The information developed by the Einstein project may help to unravel one of the major mechanisms through which we age, which in turn may lead to new approaches to intervene on a rational basis. "Ultimately," says Dr. Vijg, "our hope is that this research will lead to new strategies that can be deployed for delaying, preventing, or even curing age-related disease."
NIH Awards Einstein $3.5 Million To Study Epigenomics Of Human Health And Disease
September 17, 2009 — (Bronx, NY) — The National Institutes of Health (NIH) has awarded Albert Einstein College of Medicine of Yeshiva University two grants totaling $3.5 million to study epigenetic changes — chemical modifications of genes caused by stress, diet or other environmental influences — and how they contribute to human diseases and biological processes.
The NIH will award approximately $62 million to medical institutions over the next five years to study the impact of epigenetic changes on a number of diseases and conditions, including tumor development, hardening of the arteries, autism, glaucoma, asthma, aging, and abnormal growth and development. The grants will build on the work of the NIH Roadmap for Medical Research's Epigenomics Program.
Einstein's grants will focus on epigenetic modifications related to abnormal fetal growth and to chronic kidney disease, led, respectively, by Francine H. Einstein, M.D., assistant professor of obstetrics & gynecology and women's health and Katalin Susztak M.D., Ph.D., associate professor of medicine. Their research will illuminate the total repertoire of epigenetic influences — referred to as the "epigenome"— that characterize each of these conditions.
"The goal of epigenomics research is in part to understand how human diseases are caused and how environmental factors affect them," says John M. Greally, M.B., B.Ch., Ph.D., associate professor of genetics and of medicine at Einstein, who directs Einstein's Center for Epigenomics. "This research is also driven by the fact that epigenetic processes are inherently reversible and could therefore respond to therapies that reverse long-term damage to the cells. These pioneering studies by Drs. Einstein and Susztak are the first steps towards this ultimate goal."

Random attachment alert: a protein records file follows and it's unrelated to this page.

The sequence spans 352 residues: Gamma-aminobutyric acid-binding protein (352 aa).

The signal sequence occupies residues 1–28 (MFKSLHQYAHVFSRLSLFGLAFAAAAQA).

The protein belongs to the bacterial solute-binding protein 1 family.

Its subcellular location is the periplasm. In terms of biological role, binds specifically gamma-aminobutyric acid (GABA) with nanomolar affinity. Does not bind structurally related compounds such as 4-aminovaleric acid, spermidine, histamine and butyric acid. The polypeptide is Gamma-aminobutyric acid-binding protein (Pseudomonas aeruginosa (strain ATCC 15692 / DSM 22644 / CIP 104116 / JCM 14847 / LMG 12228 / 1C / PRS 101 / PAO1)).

"Epigenomics represents the next phase in our understanding of genetic regulation of health and disease," says NIH Director Francis Collins, M.D., Ph.D. "These awards will address the extent to which diet and environmental exposures produce long-lasting effects through changes in DNA regulation." Dr. Collins notes that the initiative "is expected to profoundly alter the way we understand, diagnose and treat disease."
The main epigenetic modification being studied in these projects is DNA methylation, the addition of methyl groups to the cytosine bases of DNA, often associated with silencing of nearby genes. DNA methylation is one of a number of epigenetic regulatory mechanisms that control gene expression in normal cells but can become altered in disease. For example, epigenetic changes have been found in every type of cancer that researchers have studied.
Such a list does not exist, as I've been trying to tell you aging is a complex multi-factorial syndrome whose definition is not well defined. Genetic research will thus be extremely difficult, if not impossible to do in humans (unless you take extremes).I just want a list of the mutations that definitely contribute t aging in all individuals or @ least most individuals